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312 W. Whitewater StreetP.O. Box 178Whitewater, WI 53190262-473-0540www.whitewater-wi.gov
Whenever the public necessity, convenience, general welfare or good zoning practice require, the City Council may, by Ordinance, change the district boundaries or amend, change or supplement the regulations established by the Zoning Ordinance.
A change or amendment may be initiated by the City Council, the Plan Commission, or by a Petition of one or more of the owners, lessees, or authorized agents of the property within the area proposed to be changed.
Must be filed on two separate dates
It will hear comments of the petitioner and property owners. Comments may be made either in person or in writing.
Will occur at the council's next meeting following the Plan Commission, unless circumstances dictate otherwise.
If there is more than one applicant for an area to be rezoned, add additional pages with the signatures of the owners, indicate their address and the date of signature.
Refer to Chapter 19.69 of the City of Whitewater Code of Ordinances, entitled CHANGES AND AMENDMENTS, for more information on application and protests of changes.
Applications for permits shall be accompanied by drawings of the proposed work, drawn to scale, showing, when necessary, floor plans, sections, elevations, structural details. Computations and stress diagrams as the building official may require.
When required by the building official, there shall be submitted a plot plan in a form and size designated by the building official for filing permanently with the permit record, drawn to scale, with all dimension figures, showing accurately the size and exact location of all proposed new construction and the relation to other existing or proposed buildings or structures on the same lot, and other buildings or structures on adjoining property within 15 feet of the property lines. In the case of demolition, the plot plan shall show the buildings or structures to be demolished and the buildings or structures on the same lot that are to remain.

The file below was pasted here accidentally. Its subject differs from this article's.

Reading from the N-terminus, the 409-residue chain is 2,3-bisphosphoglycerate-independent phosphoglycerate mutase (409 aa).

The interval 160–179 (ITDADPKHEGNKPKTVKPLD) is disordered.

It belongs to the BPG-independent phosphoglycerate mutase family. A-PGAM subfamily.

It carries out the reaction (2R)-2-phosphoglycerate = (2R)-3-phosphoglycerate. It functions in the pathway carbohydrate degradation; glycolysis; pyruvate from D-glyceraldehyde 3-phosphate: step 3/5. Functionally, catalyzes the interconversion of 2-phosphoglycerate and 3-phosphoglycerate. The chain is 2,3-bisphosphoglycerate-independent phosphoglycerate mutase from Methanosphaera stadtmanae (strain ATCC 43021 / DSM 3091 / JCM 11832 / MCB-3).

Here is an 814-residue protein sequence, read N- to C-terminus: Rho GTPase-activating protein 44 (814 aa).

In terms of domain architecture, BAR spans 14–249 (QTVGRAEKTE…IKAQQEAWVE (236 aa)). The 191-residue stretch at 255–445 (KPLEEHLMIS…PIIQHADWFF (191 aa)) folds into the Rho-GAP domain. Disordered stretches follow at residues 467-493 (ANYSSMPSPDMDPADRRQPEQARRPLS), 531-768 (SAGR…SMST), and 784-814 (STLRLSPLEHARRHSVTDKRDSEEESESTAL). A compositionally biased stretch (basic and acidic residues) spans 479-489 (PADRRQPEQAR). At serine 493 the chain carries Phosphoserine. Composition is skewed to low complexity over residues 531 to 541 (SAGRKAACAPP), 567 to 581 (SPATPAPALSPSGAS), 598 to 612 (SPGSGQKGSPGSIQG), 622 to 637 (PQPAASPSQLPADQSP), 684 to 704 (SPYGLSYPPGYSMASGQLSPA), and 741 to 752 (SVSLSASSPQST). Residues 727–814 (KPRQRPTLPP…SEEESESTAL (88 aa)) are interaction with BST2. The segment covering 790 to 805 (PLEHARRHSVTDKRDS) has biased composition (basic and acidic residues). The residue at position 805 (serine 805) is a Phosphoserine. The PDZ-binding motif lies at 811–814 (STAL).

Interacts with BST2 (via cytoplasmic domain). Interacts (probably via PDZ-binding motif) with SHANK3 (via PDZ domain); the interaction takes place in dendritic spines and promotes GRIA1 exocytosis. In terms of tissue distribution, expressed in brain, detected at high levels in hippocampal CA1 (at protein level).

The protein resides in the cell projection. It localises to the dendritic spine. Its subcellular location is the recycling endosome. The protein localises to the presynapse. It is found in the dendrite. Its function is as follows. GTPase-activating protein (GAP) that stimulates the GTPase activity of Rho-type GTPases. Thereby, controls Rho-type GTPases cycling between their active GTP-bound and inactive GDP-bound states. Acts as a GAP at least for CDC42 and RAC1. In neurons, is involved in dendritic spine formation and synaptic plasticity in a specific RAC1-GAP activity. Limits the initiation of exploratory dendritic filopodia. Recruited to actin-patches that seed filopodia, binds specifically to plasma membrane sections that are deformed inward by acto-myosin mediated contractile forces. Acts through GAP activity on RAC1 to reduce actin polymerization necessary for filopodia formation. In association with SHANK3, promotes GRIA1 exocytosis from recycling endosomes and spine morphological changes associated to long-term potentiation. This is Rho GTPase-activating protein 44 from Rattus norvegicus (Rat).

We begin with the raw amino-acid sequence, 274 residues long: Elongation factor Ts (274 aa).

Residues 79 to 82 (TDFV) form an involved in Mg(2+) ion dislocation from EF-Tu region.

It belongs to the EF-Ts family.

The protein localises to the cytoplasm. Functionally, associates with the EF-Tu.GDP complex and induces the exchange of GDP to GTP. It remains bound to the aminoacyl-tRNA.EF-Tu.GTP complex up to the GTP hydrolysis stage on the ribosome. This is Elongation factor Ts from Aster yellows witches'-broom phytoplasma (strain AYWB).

The City of Whitewater assigns its consultant costs associated with reviewing development proposals to the applicant requesting development approval. These costs can vary based on a number of factors. Many of these factors can at least be partially controlled by the applicant for development review. The City recognizes we are in a time when the need to control costs is at the forefront of everyone’s minds. The following guide is intended to assist applicants for City development approvals understand what they can do to manage and minimize the costs associated with review of their applications. The tips included in this guide will almost always result in a less costly and quicker review of an application.
1. Meet with Neighborhoods Services Department before submitting an application.
If you are planning on submitting an application for development review, one of the first things you should do is have a discussion with the City’s Neighborhood Services Department. This can be accomplished either by dropping by the Neighborhood Services Department counter at City Hall, or by making an appointment with the Neighborhood Services Director. Before you make significant investments in your project, the Department can help you understand the feasibility of your proposal, what City plans and ordinances will apply, what type of review process will be required, and how to prepare a complete application.
2. Submit a complete and thorough application